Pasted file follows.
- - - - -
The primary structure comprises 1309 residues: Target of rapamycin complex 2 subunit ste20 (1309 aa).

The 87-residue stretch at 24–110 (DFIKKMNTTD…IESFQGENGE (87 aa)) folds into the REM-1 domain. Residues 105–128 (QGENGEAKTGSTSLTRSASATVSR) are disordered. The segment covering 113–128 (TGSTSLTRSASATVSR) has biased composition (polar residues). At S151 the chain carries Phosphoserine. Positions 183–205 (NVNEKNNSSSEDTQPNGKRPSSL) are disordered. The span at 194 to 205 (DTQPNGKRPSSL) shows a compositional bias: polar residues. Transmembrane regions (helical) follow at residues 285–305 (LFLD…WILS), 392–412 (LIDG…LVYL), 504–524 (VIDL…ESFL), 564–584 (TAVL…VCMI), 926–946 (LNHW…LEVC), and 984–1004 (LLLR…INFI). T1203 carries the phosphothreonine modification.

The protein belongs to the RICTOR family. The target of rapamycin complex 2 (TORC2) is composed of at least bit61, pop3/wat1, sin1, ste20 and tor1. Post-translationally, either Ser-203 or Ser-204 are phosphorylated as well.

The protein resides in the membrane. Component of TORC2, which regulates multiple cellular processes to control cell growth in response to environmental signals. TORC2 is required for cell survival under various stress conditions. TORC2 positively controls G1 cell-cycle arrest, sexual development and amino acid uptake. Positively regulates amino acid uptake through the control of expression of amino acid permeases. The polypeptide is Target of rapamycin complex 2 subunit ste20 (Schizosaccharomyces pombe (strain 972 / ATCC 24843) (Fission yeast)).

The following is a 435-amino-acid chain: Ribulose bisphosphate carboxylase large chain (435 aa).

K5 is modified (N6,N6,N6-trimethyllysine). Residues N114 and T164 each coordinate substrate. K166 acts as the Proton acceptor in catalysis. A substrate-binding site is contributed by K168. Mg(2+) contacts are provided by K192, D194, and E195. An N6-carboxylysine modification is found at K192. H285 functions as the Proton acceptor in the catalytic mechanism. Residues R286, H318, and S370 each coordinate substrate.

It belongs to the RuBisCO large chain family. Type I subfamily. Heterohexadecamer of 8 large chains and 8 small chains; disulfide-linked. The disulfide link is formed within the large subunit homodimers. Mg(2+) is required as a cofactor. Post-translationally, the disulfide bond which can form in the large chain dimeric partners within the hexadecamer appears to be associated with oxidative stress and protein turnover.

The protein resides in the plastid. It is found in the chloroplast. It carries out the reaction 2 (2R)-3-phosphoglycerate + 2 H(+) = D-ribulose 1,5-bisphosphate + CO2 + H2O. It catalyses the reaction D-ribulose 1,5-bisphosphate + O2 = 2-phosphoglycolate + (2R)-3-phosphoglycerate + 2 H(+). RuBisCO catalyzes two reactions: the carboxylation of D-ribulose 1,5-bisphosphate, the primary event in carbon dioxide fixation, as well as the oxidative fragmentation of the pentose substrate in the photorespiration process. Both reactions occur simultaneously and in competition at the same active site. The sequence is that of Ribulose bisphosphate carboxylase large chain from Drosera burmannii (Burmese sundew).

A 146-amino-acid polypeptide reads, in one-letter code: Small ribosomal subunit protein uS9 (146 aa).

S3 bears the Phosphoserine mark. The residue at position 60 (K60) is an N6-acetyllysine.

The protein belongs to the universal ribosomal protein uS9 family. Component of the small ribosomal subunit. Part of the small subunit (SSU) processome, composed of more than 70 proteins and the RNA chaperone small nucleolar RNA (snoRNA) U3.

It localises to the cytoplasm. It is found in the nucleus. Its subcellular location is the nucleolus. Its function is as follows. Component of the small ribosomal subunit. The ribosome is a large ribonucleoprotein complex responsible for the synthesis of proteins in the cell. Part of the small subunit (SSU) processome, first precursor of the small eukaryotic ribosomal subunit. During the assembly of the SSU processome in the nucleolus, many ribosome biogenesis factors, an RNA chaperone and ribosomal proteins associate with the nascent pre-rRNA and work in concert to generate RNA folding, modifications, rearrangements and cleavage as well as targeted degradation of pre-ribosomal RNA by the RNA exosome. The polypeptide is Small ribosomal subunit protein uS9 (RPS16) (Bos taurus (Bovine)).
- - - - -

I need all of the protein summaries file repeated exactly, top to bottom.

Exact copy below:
The primary structure comprises 1309 residues: Target of rapamycin complex 2 subunit ste20 (1309 aa).

The 87-residue stretch at 24–110 (DFIKKMNTTD…IESFQGENGE (87 aa)) folds into the REM-1 domain. Residues 105–128 (QGENGEAKTGSTSLTRSASATVSR) are disordered. The segment covering 113–128 (TGSTSLTRSASATVSR) has biased composition (polar residues). At S151 the chain carries Phosphoserine. Positions 183–205 (NVNEKNNSSSEDTQPNGKRPSSL) are disordered. The span at 194 to 205 (DTQPNGKRPSSL) shows a compositional bias: polar residues. Transmembrane regions (helical) follow at residues 285–305 (LFLD…WILS), 392–412 (LIDG…LVYL), 504–524 (VIDL…ESFL), 564–584 (TAVL…VCMI), 926–946 (LNHW…LEVC), and 984–1004 (LLLR…INFI). T1203 carries the phosphothreonine modification.

The protein belongs to the RICTOR family. The target of rapamycin complex 2 (TORC2) is composed of at least bit61, pop3/wat1, sin1, ste20 and tor1. Post-translationally, either Ser-203 or Ser-204 are phosphorylated as well.

The protein resides in the membrane. Component of TORC2, which regulates multiple cellular processes to control cell growth in response to environmental signals. TORC2 is required for cell survival under various stress conditions. TORC2 positively controls G1 cell-cycle arrest, sexual development and amino acid uptake. Positively regulates amino acid uptake through the control of expression of amino acid permeases. The polypeptide is Target of rapamycin complex 2 subunit ste20 (Schizosaccharomyces pombe (strain 972 / ATCC 24843) (Fission yeast)).

The following is a 435-amino-acid chain: Ribulose bisphosphate carboxylase large chain (435 aa).

K5 is modified (N6,N6,N6-trimethyllysine). Residues N114 and T164 each coordinate substrate. K166 acts as the Proton acceptor in catalysis. A substrate-binding site is contributed by K168. Mg(2+) contacts are provided by K192, D194, and E195. An N6-carboxylysine modification is found at K192. H285 functions as the Proton acceptor in the catalytic mechanism. Residues R286, H318, and S370 each coordinate substrate.

It belongs to the RuBisCO large chain family. Type I subfamily. Heterohexadecamer of 8 large chains and 8 small chains; disulfide-linked. The disulfide link is formed within the large subunit homodimers. Mg(2+) is required as a cofactor. Post-translationally, the disulfide bond which can form in the large chain dimeric partners within the hexadecamer appears to be associated with oxidative stress and protein turnover.

The protein resides in the plastid. It is found in the chloroplast. It carries out the reaction 2 (2R)-3-phosphoglycerate + 2 H(+) = D-ribulose 1,5-bisphosphate + CO2 + H2O. It catalyses the reaction D-ribulose 1,5-bisphosphate + O2 = 2-phosphoglycolate + (2R)-3-phosphoglycerate + 2 H(+). RuBisCO catalyzes two reactions: the carboxylation of D-ribulose 1,5-bisphosphate, the primary event in carbon dioxide fixation, as well as the oxidative fragmentation of the pentose substrate in the photorespiration process. Both reactions occur simultaneously and in competition at the same active site. The sequence is that of Ribulose bisphosphate carboxylase large chain from Drosera burmannii (Burmese sundew).

A 146-amino-acid polypeptide reads, in one-letter code: Small ribosomal subunit protein uS9 (146 aa).

S3 bears the Phosphoserine mark. The residue at position 60 (K60) is an N6-acetyllysine.

The protein belongs to the universal ribosomal protein uS9 family. Component of the small ribosomal subunit. Part of the small subunit (SSU) processome, composed of more than 70 proteins and the RNA chaperone small nucleolar RNA (snoRNA) U3.

It localises to the cytoplasm. It is found in the nucleus. Its subcellular location is the nucleolus. Its function is as follows. Component of the small ribosomal subunit. The ribosome is a large ribonucleoprotein complex responsible for the synthesis of proteins in the cell. Part of the small subunit (SSU) processome, first precursor of the small eukaryotic ribosomal subunit. During the assembly of the SSU processome in the nucleolus, many ribosome biogenesis factors, an RNA chaperone and ribosomal proteins associate with the nascent pre-rRNA and work in concert to generate RNA folding, modifications, rearrangements and cleavage as well as targeted degradation of pre-ribosomal RNA by the RNA exosome. The polypeptide is Small ribosomal subunit protein uS9 (RPS16) (Bos taurus (Bovine)).